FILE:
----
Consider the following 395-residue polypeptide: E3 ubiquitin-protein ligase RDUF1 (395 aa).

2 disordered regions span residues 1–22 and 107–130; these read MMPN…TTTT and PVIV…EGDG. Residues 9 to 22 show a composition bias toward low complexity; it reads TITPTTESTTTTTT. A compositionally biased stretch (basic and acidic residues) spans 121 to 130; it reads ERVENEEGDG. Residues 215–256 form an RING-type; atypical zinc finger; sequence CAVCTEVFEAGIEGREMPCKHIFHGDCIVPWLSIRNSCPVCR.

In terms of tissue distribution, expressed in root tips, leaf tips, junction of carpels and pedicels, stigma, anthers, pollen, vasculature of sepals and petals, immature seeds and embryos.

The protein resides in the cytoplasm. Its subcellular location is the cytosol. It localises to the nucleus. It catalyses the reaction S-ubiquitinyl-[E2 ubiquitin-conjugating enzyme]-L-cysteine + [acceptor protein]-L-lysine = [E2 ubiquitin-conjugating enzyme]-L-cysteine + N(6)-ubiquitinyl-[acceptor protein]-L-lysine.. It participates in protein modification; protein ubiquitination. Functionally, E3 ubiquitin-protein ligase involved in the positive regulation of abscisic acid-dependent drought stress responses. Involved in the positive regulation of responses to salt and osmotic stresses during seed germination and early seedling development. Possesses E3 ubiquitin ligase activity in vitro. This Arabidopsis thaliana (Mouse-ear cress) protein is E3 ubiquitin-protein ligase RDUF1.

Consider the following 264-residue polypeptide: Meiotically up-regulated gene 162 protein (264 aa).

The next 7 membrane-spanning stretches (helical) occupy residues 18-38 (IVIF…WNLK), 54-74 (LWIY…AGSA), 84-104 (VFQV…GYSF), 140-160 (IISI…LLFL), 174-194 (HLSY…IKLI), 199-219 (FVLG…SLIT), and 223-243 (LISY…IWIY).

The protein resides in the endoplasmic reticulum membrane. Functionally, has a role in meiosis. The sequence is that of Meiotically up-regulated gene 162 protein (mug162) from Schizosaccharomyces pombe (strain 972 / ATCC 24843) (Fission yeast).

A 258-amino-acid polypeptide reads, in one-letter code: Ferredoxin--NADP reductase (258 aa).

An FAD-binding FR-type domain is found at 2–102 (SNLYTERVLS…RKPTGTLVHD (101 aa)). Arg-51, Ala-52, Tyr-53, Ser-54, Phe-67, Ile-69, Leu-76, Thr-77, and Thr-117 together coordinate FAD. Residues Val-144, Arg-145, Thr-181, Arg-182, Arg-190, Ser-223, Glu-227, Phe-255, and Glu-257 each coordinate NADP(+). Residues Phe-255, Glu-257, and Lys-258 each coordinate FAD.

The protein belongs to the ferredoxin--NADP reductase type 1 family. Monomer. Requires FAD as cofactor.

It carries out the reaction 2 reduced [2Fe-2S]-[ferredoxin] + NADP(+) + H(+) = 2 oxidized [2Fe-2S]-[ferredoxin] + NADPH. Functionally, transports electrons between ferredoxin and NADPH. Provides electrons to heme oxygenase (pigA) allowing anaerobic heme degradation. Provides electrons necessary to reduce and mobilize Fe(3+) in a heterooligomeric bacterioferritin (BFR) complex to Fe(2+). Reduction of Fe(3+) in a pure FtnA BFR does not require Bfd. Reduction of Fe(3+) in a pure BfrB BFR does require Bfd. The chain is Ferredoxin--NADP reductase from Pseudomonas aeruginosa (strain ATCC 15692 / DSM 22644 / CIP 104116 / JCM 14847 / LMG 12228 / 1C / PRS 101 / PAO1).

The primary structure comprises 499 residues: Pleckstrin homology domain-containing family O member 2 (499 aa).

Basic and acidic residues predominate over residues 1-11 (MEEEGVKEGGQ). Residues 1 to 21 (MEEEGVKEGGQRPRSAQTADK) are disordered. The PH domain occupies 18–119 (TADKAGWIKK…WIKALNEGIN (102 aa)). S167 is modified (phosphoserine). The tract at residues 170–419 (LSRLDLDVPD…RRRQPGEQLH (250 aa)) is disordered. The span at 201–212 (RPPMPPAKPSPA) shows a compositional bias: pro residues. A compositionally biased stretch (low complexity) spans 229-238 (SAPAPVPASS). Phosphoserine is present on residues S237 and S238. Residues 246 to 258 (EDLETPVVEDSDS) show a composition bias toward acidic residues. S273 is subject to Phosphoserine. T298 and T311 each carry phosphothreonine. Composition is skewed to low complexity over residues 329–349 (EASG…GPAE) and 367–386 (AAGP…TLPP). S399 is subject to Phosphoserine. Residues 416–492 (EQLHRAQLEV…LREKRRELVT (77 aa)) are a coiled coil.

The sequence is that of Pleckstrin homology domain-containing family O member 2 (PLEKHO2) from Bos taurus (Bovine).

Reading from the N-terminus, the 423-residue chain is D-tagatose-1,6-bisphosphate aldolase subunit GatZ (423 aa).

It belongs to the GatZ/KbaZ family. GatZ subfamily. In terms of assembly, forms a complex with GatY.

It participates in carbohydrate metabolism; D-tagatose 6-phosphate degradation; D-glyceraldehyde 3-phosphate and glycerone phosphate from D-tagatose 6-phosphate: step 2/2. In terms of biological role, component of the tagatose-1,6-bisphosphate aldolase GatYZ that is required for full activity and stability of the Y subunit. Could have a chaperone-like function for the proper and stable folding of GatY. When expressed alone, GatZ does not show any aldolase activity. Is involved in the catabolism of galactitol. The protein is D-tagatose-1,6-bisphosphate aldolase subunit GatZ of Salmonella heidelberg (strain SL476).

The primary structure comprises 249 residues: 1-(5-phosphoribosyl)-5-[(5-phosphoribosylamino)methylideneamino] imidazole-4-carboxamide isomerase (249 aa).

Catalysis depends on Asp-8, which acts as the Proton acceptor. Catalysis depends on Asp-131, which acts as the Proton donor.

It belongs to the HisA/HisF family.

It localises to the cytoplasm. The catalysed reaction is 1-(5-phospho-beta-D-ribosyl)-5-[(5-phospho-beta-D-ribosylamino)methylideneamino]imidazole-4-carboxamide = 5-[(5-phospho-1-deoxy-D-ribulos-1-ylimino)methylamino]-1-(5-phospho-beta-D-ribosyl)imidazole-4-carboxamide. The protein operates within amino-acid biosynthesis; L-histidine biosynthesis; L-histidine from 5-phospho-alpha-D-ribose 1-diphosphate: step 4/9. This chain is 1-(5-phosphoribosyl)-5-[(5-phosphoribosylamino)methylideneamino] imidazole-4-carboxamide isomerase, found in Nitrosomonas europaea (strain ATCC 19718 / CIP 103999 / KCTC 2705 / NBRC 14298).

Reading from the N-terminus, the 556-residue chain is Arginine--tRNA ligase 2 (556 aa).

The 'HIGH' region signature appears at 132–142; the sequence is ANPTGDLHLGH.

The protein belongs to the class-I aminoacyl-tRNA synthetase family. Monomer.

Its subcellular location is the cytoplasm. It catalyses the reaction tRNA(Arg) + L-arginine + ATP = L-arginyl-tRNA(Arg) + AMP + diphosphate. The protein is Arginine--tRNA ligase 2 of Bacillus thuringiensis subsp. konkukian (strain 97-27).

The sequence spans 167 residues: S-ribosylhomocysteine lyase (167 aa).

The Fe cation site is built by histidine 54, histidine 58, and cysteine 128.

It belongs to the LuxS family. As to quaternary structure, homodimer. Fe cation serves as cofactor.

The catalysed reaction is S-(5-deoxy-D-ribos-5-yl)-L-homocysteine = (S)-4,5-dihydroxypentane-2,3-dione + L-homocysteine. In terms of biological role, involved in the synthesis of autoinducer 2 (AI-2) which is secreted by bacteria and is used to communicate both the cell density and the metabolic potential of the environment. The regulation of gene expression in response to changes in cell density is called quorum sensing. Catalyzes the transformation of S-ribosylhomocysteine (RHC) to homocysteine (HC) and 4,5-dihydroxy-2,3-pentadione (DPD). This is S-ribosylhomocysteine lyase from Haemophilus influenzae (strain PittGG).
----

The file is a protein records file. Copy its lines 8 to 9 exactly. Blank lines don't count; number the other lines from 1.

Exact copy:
A 258-amino-acid polypeptide reads, in one-letter code: Ferredoxin--NADP reductase (258 aa).

An FAD-binding FR-type domain is found at 2–102 (SNLYTERVLS…RKPTGTLVHD (101 aa)). Arg-51, Ala-52, Tyr-53, Ser-54, Phe-67, Ile-69, Leu-76, Thr-77, and Thr-117 together coordinate FAD. Residues Val-144, Arg-145, Thr-181, Arg-182, Arg-190, Ser-223, Glu-227, Phe-255, and Glu-257 each coordinate NADP(+). Residues Phe-255, Glu-257, and Lys-258 each coordinate FAD.